Since succeeding Tom Wright as Commissioner of the CFL in 2007, Mark Cohon has financially stabilised the league and presided over a period of high attendance figures and strong TV ratings. At the same time, Cohon has had one eye on the future, looking for ways to grow the CFL. Phase one is almost complete, with Ottawa set to rejoin the league within the next two years.
Considering Cohon’s background, it’s no surprise he has been a success as CFL Commissioner. He graduated with a Bachelors of Science majoring in communication studies. He has also been head of international marketing for the NBA and worked as international head of corporate development for MLB.
We were fortunate enough to catch up with the Commissioner at a recent Argonauts event. In the latest of Blue Toro’s new series of monthly interviews, we discussed the Argonauts stadium situation, how long he expects to remain in his job and what he does to relax.
BT: Mr Commissioner, thank you for taking the time to talk to us. What brings you here?
Mark Cohon: Well, I love coming out to support our teams, so whenever they have annual meetings or any events, it’s a great opportunity for me to talk to our fans and get some feedback on what they think is going well with the league, as well as any changes they’d like to see. I also wanted to give an update on how the league’s doing and get everyone ready and excited for the new season.
BT: With you living in Toronto, how much interest did you have in the CFL growing up and did you follow the Argonauts?
Cohon: I was born in Chicago but we moved to Toronto when I was two, so I grew up playing Canadian football at high school. I was recruited to play in university, although I decided against it, but I was always a big CFL fan.
My mom was originally from Buffalo so I followed the Bills a bit, but I rooted for the Argos, and they were my team growing up. I’ve always loved the game.
BT: Looking at the CFL moving forward, I think a lot of people would like to see the league have ten teams. With Ottawa coming back, I realise that’s the immediate priority, but how realistic is it going to be to find that tenth team and what’s the time scale for it happening?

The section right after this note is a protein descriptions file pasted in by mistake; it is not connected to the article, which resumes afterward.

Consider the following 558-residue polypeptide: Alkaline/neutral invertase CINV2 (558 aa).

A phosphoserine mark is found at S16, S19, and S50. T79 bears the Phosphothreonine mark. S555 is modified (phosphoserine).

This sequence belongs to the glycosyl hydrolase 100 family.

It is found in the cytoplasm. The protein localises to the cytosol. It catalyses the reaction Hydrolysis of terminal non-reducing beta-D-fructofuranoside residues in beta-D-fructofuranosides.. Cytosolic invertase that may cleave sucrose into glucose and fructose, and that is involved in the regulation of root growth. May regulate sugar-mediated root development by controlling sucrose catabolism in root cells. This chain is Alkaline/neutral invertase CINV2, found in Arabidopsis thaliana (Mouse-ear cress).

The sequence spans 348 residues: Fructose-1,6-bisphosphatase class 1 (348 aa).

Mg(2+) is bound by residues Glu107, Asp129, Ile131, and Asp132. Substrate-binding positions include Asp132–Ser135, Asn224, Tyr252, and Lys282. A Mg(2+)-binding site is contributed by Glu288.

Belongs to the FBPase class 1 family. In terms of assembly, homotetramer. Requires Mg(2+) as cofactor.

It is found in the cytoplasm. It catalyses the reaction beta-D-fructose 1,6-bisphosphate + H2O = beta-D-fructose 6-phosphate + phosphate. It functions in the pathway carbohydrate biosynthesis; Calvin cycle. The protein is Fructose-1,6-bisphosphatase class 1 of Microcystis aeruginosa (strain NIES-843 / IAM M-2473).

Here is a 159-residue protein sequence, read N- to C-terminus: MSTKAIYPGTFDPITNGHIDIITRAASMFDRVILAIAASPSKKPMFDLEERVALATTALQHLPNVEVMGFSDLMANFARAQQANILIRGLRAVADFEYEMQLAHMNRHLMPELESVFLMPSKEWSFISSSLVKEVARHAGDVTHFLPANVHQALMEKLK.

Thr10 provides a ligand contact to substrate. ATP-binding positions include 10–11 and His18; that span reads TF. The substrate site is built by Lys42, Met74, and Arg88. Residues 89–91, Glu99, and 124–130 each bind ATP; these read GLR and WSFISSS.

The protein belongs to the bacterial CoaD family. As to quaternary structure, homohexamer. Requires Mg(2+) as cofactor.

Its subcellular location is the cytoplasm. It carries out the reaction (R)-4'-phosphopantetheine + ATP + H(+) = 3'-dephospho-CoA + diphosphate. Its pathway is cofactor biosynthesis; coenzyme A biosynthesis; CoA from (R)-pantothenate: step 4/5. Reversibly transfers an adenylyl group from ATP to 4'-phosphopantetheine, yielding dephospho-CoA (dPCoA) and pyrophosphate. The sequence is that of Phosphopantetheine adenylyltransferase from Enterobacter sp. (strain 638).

Cohon: Well it’s interesting you ask that, because tomorrow I’m having two days off site with my executive team, just to talk about what our five-year plan is. And part of that will be a discussion about a tenth franchise, but you’re right, priority number one is bringing Ottawa back in. The stadium is going well, so I’m very excited in terms of what’s happening there.
Number two is, can we make a team happen in Atlantic Canada? Could you put it in Quebec City, or Halifax or Moncton? That’s what we have to look at and there’s a huge amount of work ahead of us in considering this. Of course a new stadium would have to be built, but what’s the right model? Should it be an individual owner or should it be a community owned team? That’s the decision we have to come to and then make sure we can rally people around that concept.
BT: Turning to the Argonauts, I’m sure you’re aware of the issue with playing at the Rogers Centre, where they will eventually go to a grass field. What is your involvement, if any, in respect of where the Argonauts will play down the line?